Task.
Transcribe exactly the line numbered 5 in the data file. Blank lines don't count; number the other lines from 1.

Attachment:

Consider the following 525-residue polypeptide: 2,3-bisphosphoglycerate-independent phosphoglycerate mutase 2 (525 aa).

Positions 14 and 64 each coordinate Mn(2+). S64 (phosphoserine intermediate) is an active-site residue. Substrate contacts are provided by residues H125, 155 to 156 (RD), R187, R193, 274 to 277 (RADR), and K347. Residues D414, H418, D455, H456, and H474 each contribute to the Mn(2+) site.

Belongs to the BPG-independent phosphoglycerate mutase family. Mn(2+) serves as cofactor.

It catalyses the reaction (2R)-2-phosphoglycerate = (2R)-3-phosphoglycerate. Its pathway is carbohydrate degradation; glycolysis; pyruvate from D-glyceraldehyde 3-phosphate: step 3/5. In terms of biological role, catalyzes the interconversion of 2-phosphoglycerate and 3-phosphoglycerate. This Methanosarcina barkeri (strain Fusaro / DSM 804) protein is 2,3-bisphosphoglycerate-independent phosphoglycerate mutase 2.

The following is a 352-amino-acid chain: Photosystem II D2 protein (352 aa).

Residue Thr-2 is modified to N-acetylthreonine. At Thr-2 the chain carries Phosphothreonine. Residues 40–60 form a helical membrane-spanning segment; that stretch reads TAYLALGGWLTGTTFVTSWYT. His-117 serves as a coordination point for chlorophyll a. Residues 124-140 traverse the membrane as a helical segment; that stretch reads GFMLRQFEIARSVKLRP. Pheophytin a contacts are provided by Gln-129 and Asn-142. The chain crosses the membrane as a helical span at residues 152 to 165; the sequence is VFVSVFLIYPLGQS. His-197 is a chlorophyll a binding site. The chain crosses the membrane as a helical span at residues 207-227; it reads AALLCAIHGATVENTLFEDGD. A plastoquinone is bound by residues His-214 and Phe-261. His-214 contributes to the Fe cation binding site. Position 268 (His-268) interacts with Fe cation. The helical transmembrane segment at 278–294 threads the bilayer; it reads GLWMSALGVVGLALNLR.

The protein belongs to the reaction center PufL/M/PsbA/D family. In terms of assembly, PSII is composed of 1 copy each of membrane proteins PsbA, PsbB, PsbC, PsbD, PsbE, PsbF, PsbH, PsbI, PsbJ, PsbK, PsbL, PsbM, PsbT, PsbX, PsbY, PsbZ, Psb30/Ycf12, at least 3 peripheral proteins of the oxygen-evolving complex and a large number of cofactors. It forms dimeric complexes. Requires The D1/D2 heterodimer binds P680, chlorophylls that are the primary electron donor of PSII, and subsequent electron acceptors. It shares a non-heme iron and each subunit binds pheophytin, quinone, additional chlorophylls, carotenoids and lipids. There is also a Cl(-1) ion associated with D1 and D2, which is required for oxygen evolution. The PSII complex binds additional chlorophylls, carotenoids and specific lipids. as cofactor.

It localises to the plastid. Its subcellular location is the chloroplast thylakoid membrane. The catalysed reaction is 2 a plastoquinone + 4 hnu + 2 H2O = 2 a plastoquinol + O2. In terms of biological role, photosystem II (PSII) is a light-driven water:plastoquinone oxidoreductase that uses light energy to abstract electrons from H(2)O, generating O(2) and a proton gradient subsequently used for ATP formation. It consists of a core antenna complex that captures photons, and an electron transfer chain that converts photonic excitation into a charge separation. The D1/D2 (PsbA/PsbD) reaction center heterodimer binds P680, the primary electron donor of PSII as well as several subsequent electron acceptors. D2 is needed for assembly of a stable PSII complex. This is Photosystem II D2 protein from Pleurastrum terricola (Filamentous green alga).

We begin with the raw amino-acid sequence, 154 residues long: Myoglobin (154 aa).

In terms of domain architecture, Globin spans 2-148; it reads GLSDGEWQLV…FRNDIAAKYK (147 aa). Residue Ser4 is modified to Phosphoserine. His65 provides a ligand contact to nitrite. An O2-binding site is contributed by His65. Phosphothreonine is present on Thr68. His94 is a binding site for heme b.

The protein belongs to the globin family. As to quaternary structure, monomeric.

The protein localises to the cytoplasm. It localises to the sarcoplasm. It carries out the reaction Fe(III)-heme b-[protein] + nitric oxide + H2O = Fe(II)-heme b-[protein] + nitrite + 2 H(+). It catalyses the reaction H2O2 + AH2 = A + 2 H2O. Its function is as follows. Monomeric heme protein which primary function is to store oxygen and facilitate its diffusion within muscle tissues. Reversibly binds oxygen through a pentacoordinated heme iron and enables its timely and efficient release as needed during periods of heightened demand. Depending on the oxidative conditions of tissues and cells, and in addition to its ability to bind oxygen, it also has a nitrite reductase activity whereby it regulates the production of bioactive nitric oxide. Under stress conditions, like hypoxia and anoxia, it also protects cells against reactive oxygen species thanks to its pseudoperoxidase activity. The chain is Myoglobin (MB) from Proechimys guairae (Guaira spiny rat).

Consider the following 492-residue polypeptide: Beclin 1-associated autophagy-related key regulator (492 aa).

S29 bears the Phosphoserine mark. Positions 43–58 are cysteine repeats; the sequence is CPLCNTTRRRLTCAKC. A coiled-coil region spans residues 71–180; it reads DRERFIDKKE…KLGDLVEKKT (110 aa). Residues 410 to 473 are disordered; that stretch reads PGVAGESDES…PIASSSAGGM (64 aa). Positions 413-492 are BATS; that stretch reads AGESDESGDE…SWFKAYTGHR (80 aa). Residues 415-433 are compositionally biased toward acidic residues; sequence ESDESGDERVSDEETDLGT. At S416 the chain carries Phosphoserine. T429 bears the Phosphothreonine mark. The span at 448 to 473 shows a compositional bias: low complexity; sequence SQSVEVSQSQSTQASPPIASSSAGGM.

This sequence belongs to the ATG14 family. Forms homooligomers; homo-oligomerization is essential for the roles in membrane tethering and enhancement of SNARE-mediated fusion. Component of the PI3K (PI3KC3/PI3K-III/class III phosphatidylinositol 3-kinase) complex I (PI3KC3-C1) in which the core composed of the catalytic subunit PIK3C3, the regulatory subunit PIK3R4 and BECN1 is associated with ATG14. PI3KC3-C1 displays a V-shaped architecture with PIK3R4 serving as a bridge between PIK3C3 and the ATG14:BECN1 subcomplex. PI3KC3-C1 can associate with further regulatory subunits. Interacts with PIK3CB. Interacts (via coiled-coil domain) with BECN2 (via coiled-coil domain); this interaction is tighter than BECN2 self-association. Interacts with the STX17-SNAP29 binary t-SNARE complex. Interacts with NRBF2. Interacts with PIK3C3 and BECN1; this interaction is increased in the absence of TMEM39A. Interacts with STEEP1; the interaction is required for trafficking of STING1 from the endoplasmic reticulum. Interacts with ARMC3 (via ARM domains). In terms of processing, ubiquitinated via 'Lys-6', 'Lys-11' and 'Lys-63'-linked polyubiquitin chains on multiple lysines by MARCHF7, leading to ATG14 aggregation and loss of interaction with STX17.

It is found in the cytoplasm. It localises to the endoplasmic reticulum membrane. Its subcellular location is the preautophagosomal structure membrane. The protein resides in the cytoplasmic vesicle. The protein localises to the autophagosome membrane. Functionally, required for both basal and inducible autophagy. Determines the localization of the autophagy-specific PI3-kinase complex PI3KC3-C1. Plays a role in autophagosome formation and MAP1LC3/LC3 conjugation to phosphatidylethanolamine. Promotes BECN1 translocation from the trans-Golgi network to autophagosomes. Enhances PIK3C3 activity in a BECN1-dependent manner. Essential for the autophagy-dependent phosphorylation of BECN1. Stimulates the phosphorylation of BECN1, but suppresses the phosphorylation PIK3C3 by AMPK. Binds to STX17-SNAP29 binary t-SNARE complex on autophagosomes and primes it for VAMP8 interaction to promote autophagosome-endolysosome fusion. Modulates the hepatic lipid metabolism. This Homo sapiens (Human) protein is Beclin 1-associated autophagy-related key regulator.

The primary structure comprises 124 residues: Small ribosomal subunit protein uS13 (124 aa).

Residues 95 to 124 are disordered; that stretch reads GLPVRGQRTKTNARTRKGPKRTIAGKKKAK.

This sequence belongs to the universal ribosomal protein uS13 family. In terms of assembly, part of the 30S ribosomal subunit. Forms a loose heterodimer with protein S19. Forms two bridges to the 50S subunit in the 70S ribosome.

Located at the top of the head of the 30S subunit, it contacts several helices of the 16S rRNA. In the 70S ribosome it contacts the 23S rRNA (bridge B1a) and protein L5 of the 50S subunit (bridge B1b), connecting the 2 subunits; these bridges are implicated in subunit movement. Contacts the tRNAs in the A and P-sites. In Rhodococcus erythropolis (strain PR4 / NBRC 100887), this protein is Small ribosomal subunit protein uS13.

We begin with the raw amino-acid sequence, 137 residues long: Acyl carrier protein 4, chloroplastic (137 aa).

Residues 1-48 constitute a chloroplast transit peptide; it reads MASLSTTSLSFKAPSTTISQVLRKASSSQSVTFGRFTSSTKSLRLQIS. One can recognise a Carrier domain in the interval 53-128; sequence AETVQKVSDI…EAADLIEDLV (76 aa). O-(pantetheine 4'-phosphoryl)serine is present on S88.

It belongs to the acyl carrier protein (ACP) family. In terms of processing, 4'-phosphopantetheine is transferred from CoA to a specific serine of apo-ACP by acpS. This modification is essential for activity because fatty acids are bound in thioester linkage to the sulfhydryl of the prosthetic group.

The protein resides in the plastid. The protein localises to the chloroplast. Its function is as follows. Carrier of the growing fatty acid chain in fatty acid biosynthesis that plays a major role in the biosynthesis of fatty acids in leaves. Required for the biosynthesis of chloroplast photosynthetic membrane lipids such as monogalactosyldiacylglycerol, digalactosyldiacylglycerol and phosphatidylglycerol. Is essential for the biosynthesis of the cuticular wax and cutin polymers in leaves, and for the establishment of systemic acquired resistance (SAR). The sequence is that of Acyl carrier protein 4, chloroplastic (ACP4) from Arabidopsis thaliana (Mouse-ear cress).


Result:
The following is a 352-amino-acid chain: Photosystem II D2 protein (352 aa).